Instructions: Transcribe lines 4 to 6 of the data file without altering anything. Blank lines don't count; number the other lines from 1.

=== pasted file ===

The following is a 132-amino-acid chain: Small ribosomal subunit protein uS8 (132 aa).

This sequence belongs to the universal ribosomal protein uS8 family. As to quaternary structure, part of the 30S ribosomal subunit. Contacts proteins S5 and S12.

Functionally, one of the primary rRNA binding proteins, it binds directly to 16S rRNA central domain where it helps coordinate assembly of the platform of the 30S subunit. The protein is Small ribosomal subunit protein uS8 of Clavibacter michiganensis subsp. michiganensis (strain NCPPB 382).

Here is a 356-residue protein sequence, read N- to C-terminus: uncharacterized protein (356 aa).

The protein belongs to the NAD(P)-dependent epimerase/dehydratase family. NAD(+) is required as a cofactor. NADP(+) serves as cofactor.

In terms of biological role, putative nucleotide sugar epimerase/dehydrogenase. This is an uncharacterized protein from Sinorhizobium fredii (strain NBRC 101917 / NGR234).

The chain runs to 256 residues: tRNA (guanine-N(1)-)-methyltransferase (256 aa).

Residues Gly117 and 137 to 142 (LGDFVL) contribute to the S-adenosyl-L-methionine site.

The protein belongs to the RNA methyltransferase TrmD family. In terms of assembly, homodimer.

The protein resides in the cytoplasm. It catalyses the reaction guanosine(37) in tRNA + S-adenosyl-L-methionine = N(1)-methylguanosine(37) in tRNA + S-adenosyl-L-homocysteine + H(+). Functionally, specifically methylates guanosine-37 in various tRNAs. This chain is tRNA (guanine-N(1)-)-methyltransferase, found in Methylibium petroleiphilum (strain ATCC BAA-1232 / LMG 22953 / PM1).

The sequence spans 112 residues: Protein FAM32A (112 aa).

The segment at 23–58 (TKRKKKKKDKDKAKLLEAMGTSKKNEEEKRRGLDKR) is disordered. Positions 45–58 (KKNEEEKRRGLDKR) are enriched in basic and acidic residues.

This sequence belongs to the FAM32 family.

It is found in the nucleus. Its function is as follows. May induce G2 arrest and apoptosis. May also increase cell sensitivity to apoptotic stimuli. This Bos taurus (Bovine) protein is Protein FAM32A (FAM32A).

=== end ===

Here is a 356-residue protein sequence, read N- to C-terminus: uncharacterized protein (356 aa).

The protein belongs to the NAD(P)-dependent epimerase/dehydratase family. NAD(+) is required as a cofactor. NADP(+) serves as cofactor.

In terms of biological role, putative nucleotide sugar epimerase/dehydrogenase. This is an uncharacterized protein from Sinorhizobium fredii (strain NBRC 101917 / NGR234).